Parkinson's disease (PD) belongs to a group of conditions called motor system disorders, which are the result of the loss of dopamine-producing brain cells. The four primary symptoms of PD are tremor, or trembling in hands, arms, legs, jaw, and face; rigidity, or stiffness of the limbs and trunk; bradykinesia, or slowness of movement; and postural instability, or impaired balance and coordination. As these symptoms become more pronounced, patients may have difficulty walking, talking, or completing other simple tasks. PD usually affects people over the age of 60.  Early symptoms of PD are subtle and occur gradually.  In some people the disease progresses more quickly than in others.  As the disease progresses, the shaking, or tremor, which affects the majority of people with PD may begin to interfere with daily activities.  Other symptoms may include depression and other emotional changes; difficulty in swallowing, chewing, and speaking; urinary problems or constipation; skin problems; and sleep disruptions.  There are currently no blood or laboratory tests that have been proven to help in diagnosing sporadic PD.  Therefore the diagnosis is based on medical history and a neurological examination.  The disease can be difficult to diagnose accurately.   Doctors may sometimes request brain scans or laboratory tests in order to rule out other diseases.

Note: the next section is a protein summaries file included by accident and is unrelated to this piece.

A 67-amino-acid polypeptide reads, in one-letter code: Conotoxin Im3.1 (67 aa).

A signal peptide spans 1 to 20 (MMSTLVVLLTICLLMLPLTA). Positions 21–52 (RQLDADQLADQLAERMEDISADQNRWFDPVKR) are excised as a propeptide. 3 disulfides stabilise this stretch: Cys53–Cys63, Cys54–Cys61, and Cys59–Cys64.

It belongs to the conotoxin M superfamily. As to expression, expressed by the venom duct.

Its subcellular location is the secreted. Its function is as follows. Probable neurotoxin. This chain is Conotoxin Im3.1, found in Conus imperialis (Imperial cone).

×
Definition